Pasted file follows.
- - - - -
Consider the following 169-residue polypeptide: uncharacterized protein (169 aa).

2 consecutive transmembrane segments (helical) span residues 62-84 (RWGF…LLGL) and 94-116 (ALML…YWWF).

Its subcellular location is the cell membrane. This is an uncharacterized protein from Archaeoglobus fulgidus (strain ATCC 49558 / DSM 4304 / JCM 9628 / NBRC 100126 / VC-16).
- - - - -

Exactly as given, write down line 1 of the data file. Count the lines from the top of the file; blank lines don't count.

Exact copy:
Consider the following 169-residue polypeptide: uncharacterized protein (169 aa).